The rate of house price growth has halved in the last quarter with average prices rising by 0.3% in June, says Hometrack, the residential property analyst. Hometrack’s June Housing Survey shows a slowdown in house prices as demand weakens and buyers become more cautious over the outlook for the housing market.
The Hometrack national housing survey identified the following key data points and insights:
• House prices increased 0.3% in June – the lowest level since January 2014 (0.3%), which represents a halving in the rate of growth in the last quarter
• There was no growth in new housing demand in June which marks a major turnaround from the trend over last 18 months.
• The proportion of the asking price achieved falls for the first time in four months as agents find it harder to sustain price rises
• The coverage of postcode districts with price increases over the month has continued to decline from 50% in April to 32% in June
• London has seen the lowest coverage of price rises for 16 months – half the level of the second half of 2013, with the average time on the market also rising as sales take longer to achieve in the face of weaker demand
• The time on the market averages 5.9 weeks, which is a decrease on April 2014 (6.3 weeks) and May (6.5 weeks). The measure has been rising in London for the last two months
Commenting on the reasons for this slowdown in house price growth, Richard Donnell Director of Research at Hometrack said:
“Two months ago the survey pointed to signs of growing price resistance to higher prices amongst buyers against a backdrop of widespread talk of a possible housing bubble. Pent-up demand has been feeding into the market over the last 18 months creating the upward pressure on house prices. This trend now appears to be running out of steam with no change in demand for housing over the month.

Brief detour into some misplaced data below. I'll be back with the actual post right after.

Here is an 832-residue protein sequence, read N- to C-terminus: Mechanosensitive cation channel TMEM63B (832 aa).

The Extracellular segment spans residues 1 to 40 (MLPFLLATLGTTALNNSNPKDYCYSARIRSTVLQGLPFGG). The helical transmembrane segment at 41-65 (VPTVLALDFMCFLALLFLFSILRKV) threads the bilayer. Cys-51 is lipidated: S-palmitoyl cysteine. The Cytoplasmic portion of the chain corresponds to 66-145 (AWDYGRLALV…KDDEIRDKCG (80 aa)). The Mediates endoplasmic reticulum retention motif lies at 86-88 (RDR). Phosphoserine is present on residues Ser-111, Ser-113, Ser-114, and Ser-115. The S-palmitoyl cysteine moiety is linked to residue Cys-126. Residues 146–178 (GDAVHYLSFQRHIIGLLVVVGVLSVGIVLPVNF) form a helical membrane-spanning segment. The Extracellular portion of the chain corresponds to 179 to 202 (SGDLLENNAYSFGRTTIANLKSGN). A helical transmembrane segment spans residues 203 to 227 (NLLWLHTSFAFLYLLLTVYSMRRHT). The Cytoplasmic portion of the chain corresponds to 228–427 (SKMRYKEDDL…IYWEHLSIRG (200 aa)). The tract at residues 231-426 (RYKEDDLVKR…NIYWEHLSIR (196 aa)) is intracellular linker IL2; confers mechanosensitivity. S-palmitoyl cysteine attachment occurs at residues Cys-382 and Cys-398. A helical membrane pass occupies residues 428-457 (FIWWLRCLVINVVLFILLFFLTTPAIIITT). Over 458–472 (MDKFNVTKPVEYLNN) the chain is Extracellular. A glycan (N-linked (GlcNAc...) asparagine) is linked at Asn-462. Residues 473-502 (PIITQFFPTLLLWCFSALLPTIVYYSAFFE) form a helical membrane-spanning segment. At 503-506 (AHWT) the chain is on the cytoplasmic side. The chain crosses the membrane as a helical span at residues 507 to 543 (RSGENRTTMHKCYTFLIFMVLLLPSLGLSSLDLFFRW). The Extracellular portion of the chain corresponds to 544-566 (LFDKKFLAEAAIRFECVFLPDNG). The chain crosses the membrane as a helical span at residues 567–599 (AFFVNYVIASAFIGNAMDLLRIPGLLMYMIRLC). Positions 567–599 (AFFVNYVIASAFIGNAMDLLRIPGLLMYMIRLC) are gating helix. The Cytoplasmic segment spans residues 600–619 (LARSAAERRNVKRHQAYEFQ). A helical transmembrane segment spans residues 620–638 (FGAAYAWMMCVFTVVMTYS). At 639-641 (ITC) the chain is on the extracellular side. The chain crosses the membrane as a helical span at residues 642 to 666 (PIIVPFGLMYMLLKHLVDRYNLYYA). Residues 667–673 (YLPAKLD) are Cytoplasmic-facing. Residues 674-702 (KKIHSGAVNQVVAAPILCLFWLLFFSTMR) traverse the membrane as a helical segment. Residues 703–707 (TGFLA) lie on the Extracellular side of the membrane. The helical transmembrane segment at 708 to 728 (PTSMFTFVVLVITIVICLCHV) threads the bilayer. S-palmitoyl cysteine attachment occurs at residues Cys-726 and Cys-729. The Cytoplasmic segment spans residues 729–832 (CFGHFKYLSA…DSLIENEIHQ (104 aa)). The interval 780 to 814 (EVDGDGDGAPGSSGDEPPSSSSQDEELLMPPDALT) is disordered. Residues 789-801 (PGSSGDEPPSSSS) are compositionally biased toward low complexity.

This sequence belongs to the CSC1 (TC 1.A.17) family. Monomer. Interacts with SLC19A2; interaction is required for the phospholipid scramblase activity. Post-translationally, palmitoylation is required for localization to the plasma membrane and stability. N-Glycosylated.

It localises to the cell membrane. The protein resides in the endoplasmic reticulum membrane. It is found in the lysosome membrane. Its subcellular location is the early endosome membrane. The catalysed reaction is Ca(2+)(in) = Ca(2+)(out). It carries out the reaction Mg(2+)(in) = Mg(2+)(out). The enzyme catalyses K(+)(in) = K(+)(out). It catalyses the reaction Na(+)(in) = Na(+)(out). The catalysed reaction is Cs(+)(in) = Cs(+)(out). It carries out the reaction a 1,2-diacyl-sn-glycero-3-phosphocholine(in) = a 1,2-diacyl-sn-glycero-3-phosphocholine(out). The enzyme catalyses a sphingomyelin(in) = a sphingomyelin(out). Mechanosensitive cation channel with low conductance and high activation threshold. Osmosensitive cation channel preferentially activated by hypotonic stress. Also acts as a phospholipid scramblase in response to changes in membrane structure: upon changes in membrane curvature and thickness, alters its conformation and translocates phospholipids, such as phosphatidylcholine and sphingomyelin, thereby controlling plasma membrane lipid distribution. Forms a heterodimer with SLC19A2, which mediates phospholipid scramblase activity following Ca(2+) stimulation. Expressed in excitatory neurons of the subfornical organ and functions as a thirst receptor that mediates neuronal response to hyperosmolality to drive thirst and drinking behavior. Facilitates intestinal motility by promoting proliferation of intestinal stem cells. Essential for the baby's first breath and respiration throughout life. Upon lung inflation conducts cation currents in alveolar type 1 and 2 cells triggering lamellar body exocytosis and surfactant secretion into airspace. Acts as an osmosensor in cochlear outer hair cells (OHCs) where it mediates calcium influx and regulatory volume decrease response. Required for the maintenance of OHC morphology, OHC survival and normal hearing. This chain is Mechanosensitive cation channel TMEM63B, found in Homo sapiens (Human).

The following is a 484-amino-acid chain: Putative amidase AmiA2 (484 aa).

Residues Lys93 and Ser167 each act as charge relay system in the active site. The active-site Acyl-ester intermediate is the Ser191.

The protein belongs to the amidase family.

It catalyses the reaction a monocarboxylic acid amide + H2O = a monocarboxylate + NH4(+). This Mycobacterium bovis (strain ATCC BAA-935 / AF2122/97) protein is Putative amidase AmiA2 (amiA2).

The tight supply of housing means that changes in demand can feed quickly into prices. As demand starts to cool so the rate of monthly house price growth has halved over the last three months. The proportion of the asking price being achieved has been steadily rising for the last 18 months but has now peaked as agents find it harder to sustain price rises.
We expect the rate of house price growth to slow further in the coming months driven by a combination of factors. The primary factor is changing buyer sentiment in the face of an intense debate about a possible housing bubble and widespread calls for Government intervention in the market to cool price increases. Talk of interest rate rises in the near future has compounded the impact on sentiment and buyers expectations over the market outlook. The net result is that buyers are becoming more cautious, all this at a time when tougher affordability checks have been implemented as part of the Mortgage Market Review (MMR).
Alongside these factors impacting sentiment, there was always an overriding question as to the underlying strength of demand and volume of buyers willing and able to enter the market. Over the past year and a half, pent-up demand has fed back into the market after several years of low activity. The proportion of households willing to enter the market appears to have plateaued for now until the outlook becomes clearer.”
Hometrack’s national monthly housing market survey is based on a monthly survey of estate agents and surveyors across all postcode districts across England and Wales.